Mayoral candidates come to campus

photo by Bree Gardner

For those of you who secretly wished to be American just for the chance to vote for Obama, saddle up. The candidates in Calgary’s Municipal Election came bearing textbook Obama platforms
during Tuesday’s mayoral debate held in the Heart Building.

The theme for the evening seemed to be ‘change everything’ as eight of the fourteen mayoral candidates duked it out in front of a crowd of nearly 300.

Naheed Nenshi, the most statistically popular candidate present, pointed out his belief in the need for a complete overhaul of the system. “What I can provide is leadership to get beyond a
broken, partisan system,” he said. Nenshi said the city needs to start the system over.

Wayne Stewart took a different approach, stating city council isn’t broken. It’s just in need of some new methodologies.

“I think what we need is someone who can bring people together,” he said. “Someone who understands that they are one vote of 15.”

Representing a more student-based approach was candidate Craig Burrows. “We need people to use transit because it’s the best way to get around,” Burrows said. “Stop making people pay
$3 to get downtown.”

Bob Hawkesworth promised to enhance public services. “We have to make some tough choices,” he said. “The kinds of services and quality of life people ask for costs money. I can’t promise you everything, some things cannot be afforded.”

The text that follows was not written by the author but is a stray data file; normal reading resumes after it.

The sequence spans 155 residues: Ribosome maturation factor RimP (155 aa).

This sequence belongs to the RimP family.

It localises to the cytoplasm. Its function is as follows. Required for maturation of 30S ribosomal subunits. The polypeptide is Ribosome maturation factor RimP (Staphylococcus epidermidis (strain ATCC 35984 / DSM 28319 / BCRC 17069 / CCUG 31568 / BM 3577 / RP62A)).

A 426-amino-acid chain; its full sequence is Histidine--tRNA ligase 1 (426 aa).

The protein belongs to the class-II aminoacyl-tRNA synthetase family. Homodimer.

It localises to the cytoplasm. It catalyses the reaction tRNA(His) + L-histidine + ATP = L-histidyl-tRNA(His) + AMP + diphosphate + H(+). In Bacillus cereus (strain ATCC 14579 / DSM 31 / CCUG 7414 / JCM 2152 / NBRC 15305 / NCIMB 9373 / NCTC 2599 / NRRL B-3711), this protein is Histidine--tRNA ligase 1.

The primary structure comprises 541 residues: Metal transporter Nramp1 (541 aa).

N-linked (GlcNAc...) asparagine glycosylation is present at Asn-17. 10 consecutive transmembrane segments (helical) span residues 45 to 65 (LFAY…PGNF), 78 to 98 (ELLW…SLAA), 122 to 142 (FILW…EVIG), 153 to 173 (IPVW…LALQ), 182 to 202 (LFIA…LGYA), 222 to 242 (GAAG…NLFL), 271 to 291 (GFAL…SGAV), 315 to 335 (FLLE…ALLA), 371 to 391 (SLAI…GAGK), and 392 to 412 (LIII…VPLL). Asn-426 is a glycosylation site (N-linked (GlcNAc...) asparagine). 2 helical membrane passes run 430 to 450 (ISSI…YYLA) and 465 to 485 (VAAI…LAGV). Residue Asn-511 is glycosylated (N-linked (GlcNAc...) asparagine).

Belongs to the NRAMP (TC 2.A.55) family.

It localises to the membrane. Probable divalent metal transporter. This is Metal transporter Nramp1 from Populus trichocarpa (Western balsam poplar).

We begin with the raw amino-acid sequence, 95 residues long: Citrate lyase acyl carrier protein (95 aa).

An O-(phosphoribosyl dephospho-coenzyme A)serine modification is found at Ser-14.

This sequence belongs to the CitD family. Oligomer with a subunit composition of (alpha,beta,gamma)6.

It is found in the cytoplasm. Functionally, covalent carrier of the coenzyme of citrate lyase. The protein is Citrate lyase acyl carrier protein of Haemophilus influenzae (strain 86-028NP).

Among other candidates was Jon Lord, who repeatedly stated Calgary’s need for an entrepreneurial approach, and Joe Connelly whose main platform involved references to “taking back city
council,” and “using the power of the Internet to bring people together.”

The most passionate of all, however, was Gary Johnston’s plea to the media.

“I know I don’t have a hope in hell’s chance of winning,” he said. “(But) just because a poll says there’s four front-runners doesn’t mean you should leave the rest of us in the dust.”

Oscar Feth based his platform off a long-standing history of watching city council, and being thrown from it on many occasions for what he said is “speaking the truth.”

Barb Higgins and Ric McIvor were both absent.

Few students were present for the debate. SAITSA only received 25 tickets to distribute, said research and communications co-ordinator Kristin Eberth. “We would have liked to promote it and
get a lot of students out, but it wasn’t really possible.”

The Chamber of Commerce planned the event, and didn’t want the room stacked in favour of any one candidate so tickets were limited.

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